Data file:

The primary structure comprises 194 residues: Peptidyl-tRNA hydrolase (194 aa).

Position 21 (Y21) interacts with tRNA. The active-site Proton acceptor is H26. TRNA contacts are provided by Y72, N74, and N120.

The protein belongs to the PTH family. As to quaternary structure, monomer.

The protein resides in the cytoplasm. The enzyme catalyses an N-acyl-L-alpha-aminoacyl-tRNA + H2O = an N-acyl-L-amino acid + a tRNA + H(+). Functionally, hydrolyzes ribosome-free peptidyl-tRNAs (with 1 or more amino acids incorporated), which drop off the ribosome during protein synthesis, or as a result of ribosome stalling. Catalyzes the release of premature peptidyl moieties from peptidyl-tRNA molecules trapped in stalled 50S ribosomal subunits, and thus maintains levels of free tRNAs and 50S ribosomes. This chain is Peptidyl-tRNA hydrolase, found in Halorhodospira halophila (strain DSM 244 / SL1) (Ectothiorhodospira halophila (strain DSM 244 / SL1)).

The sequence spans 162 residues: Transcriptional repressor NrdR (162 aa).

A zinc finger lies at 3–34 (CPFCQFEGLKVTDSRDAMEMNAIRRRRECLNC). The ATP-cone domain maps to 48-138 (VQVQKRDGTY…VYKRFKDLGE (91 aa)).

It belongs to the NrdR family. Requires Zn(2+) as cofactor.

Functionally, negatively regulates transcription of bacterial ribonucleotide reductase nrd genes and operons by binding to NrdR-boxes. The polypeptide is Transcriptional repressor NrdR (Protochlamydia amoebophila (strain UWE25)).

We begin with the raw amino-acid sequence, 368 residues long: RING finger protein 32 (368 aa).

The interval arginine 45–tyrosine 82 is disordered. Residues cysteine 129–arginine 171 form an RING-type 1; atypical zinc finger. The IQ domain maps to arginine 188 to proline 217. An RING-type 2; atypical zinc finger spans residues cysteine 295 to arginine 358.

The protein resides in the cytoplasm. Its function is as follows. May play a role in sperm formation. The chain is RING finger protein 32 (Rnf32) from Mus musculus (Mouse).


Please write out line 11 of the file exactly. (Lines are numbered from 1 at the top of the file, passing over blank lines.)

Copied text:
The protein resides in the cytoplasm. Its function is as follows. May play a role in sperm formation. The chain is RING finger protein 32 (Rnf32) from Mus musculus (Mouse).